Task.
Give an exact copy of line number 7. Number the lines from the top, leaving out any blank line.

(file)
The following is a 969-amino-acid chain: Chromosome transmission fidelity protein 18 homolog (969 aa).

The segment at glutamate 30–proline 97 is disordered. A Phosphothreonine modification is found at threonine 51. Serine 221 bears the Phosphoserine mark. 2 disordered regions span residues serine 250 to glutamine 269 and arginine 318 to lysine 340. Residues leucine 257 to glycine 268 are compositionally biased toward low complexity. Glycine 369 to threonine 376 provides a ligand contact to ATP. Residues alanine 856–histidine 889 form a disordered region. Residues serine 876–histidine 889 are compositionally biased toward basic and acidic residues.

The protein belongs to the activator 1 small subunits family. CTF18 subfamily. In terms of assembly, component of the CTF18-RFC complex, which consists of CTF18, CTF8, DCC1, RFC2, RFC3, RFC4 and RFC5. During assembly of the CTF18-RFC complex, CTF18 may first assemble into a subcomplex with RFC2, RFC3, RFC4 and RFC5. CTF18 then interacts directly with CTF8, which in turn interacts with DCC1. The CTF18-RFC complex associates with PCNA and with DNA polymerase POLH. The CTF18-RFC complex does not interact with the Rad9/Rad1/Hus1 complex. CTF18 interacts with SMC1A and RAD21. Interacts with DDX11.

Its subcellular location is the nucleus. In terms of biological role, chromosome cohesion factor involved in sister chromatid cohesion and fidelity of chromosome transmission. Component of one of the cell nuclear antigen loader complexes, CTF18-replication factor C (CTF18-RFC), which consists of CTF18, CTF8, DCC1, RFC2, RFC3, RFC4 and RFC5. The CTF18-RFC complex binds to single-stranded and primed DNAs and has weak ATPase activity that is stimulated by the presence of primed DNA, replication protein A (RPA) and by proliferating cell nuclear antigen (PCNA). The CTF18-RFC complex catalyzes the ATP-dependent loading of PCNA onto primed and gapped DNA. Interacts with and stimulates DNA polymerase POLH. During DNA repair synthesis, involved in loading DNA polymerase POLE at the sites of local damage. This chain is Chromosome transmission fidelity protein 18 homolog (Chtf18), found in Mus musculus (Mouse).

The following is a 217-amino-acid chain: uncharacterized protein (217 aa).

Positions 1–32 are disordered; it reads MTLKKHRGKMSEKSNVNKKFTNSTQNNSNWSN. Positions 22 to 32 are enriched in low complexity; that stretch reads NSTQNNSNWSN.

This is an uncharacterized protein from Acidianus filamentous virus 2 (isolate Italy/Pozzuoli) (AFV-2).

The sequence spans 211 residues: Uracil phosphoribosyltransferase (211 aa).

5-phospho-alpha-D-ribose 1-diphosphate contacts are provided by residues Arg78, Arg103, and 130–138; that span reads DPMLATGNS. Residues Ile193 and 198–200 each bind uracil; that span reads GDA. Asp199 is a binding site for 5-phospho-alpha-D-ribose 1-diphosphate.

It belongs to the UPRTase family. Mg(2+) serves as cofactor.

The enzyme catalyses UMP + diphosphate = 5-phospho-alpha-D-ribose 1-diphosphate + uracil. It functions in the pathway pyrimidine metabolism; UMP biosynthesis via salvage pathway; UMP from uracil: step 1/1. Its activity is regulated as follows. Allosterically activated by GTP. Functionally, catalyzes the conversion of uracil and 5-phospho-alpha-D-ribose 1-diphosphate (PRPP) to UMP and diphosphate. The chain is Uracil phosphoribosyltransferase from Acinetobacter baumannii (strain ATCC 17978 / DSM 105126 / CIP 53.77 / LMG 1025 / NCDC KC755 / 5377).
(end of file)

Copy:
This is an uncharacterized protein from Acidianus filamentous virus 2 (isolate Italy/Pozzuoli) (AFV-2).